Tom Cruise Partially Blamed for Plane Crash That Killed Two People on Set of American Made

Two men died after a Sept. 2015 plane crash on the set of Tom Cruise's American Made

The families of two men who died following a September 2015 plane crash on the set of American Made claim Tom Cruise is partially to blame for the fatal accident.

Three of the pilots hired for the movie were involved in a plane crash during filming when their twin-engine Piper Smith Aerostar 600 went down in the mountains. Alan Purwin and Carlos Berl died on the scene, while Jimmy Lee Garland was left without feeling in the lower half of his body.

According to new court documents provided to PEOPLE by The Blast, the estates of Purwin and Berl claim that Cruise and director Doug Liman’s desire to film a “high-risk, action-packed motion picture” contributed to the circumstances that led to the accident.

“The demands of filming in Colombia, together with Cruise’s and director Doug Liman’s enthusiasm for multiple takes of lavish flying sequences, added hours to every filming day and added days to the schedule,” state the documents.


Purwin and Berl’s families are both suing the producers of the film — Imagine Entertainment, Vendian Entertainment and Cross Creek Pictures — for wrongful death and damages.

They allege that the production companies ignored safety procedures before the flight in order to save time and money.

“Lapses in planning, coordinating, scheduling, and flight safety that were the Defendants’ responsibility resulted in an unqualified and unprepared pilot being pressed into service for a dangerous flight in a vintage aircraft across an unfamiliar mountain pass in bad weather,” state the documents.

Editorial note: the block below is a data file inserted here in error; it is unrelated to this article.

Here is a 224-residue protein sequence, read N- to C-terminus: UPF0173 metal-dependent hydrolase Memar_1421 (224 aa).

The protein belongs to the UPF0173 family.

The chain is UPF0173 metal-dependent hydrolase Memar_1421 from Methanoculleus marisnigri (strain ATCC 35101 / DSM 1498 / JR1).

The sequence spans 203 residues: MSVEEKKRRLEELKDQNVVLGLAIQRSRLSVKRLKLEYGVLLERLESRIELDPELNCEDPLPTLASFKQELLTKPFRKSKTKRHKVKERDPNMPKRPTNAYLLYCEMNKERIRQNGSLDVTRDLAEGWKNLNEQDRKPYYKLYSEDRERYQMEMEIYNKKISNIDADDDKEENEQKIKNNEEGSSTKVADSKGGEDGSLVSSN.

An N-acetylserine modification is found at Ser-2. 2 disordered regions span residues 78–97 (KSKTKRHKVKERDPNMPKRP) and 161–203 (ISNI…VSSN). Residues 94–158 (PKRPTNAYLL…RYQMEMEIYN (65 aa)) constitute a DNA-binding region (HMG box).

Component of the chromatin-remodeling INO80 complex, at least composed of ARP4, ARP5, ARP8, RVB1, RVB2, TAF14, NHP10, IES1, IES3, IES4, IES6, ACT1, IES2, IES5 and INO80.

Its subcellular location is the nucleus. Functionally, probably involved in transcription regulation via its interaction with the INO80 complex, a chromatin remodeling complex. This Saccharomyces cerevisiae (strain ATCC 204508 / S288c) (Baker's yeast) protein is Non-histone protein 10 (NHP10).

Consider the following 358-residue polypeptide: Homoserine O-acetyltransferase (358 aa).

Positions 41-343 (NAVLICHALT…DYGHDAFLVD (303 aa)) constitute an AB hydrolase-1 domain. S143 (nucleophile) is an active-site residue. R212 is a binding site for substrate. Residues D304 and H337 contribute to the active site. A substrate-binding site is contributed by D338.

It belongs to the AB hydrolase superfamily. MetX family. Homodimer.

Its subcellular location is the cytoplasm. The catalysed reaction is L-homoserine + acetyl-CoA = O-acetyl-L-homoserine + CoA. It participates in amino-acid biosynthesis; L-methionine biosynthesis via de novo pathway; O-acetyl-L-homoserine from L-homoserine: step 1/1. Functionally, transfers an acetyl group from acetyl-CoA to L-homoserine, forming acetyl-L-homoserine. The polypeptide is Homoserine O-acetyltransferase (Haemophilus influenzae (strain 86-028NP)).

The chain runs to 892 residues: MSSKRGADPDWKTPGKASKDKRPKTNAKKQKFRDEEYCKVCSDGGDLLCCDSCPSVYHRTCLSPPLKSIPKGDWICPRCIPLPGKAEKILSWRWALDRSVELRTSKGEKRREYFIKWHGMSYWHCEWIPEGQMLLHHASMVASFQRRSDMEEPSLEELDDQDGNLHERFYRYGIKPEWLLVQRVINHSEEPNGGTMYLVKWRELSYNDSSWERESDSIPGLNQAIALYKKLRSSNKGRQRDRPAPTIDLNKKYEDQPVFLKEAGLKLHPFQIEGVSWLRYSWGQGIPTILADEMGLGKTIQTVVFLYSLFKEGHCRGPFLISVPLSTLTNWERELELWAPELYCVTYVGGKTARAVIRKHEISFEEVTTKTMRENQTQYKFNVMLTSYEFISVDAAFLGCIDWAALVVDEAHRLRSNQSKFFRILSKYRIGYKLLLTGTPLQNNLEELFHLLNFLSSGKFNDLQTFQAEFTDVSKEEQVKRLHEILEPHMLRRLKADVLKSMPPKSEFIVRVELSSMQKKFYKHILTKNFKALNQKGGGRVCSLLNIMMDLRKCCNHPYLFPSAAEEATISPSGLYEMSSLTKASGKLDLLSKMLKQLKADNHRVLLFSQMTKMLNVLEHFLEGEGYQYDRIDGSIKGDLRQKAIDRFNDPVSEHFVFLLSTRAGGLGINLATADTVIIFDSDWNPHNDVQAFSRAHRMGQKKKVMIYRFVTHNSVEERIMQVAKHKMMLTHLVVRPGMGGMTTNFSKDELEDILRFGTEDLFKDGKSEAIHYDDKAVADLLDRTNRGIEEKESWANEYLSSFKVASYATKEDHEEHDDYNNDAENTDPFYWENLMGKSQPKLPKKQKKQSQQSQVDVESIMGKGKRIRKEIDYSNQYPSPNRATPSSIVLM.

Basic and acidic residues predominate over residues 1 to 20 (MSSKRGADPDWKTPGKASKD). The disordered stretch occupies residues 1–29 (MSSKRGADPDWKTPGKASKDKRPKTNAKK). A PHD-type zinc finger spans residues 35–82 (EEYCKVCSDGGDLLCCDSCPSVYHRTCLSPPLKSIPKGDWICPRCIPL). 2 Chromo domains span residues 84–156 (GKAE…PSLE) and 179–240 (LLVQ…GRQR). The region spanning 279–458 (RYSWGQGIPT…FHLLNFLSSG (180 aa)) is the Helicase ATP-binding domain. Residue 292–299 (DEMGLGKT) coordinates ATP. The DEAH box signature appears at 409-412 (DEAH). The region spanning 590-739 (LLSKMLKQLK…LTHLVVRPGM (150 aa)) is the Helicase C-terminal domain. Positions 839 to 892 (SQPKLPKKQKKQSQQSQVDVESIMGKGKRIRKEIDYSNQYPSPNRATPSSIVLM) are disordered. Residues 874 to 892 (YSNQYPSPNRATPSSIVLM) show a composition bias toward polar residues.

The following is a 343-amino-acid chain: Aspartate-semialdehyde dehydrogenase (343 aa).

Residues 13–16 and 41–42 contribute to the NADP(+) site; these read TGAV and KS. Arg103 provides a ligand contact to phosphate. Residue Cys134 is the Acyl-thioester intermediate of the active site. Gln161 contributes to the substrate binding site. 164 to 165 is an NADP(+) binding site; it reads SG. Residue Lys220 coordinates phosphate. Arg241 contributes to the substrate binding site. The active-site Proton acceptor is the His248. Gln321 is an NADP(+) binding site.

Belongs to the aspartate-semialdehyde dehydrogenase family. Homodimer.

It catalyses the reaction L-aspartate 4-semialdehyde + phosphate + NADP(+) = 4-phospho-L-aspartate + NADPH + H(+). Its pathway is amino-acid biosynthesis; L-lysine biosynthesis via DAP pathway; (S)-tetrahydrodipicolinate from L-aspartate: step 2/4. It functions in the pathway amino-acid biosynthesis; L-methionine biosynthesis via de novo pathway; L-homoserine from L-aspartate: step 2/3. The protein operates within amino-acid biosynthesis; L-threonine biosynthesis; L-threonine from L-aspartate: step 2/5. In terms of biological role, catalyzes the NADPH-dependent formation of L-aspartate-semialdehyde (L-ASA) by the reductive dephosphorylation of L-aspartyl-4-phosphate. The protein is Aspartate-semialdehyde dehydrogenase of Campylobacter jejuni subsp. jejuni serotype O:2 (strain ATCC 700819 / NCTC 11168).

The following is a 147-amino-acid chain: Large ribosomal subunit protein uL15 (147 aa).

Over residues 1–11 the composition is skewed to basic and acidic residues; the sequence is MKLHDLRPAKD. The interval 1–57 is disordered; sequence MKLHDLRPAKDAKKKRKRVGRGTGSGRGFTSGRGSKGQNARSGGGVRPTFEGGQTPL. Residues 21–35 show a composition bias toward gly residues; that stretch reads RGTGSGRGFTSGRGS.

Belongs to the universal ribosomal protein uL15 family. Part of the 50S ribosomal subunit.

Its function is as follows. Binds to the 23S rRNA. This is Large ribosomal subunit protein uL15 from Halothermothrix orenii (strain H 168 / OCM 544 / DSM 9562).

Though Cruise and Liman are not named defendants in the lawsuit, the families allege they were “negligent” in allowing the flight to take place under such circumstances.

The lawsuit also claims one of the executive producers on the film sent a formal complaint to the insurance company about Cruise and Liman.

“DL [Director Liman] and TC [Cruise] [are] adding entire scenes and aerial shots on the fly. Had to bring in Uni Safety to help wrangle them. In the last 48 hours this has become the most insane s— I’ve ever dealt with,” it read, according to the lawsuit.

In a separate email, Purwin called the film “the most dangerous project I’ve ever encountered.”

“You have no idea the exposure TC and the entire Aerial Team is realizing every time we get in the air,” he wrote, according to the court papers. “There’s a very ‘thin line’ between keeping all aerial activities safe and having an accident. Trust me on this!”

The families go on to argue that Cruise could have piloted the plane, calling him “a well-qualified pilot very familiar with the Aerostar and the routing.”

The families are also suing each other, with Berl’s family filing a suit against Garland, the only survivor.

Universal Pictures and Cruise had no comment on the matter.

The original lawsuit was filed in April 2016.

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